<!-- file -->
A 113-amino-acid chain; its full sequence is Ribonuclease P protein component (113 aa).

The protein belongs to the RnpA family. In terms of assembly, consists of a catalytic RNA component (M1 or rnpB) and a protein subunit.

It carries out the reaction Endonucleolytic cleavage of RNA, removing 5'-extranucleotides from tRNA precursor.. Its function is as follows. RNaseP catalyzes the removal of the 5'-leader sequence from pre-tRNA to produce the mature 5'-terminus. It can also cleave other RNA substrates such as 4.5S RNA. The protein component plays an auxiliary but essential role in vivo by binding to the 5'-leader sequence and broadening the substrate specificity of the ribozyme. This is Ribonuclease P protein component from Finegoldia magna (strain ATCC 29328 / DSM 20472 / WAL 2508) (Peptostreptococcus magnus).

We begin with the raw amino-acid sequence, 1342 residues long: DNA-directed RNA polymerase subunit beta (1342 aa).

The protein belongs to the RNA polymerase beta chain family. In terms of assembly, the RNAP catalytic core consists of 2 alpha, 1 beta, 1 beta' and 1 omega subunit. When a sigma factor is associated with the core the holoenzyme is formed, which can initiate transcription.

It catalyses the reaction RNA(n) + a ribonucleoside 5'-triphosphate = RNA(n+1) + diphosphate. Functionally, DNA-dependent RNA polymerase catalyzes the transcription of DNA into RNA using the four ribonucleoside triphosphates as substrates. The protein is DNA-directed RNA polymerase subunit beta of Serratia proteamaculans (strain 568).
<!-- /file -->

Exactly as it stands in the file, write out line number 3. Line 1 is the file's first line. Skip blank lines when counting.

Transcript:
It carries out the reaction Endonucleolytic cleavage of RNA, removing 5'-extranucleotides from tRNA precursor.. Its function is as follows. RNaseP catalyzes the removal of the 5'-leader sequence from pre-tRNA to produce the mature 5'-terminus. It can also cleave other RNA substrates such as 4.5S RNA. The protein component plays an auxiliary but essential role in vivo by binding to the 5'-leader sequence and broadening the substrate specificity of the ribozyme. This is Ribonuclease P protein component from Finegoldia magna (strain ATCC 29328 / DSM 20472 / WAL 2508) (Peptostreptococcus magnus).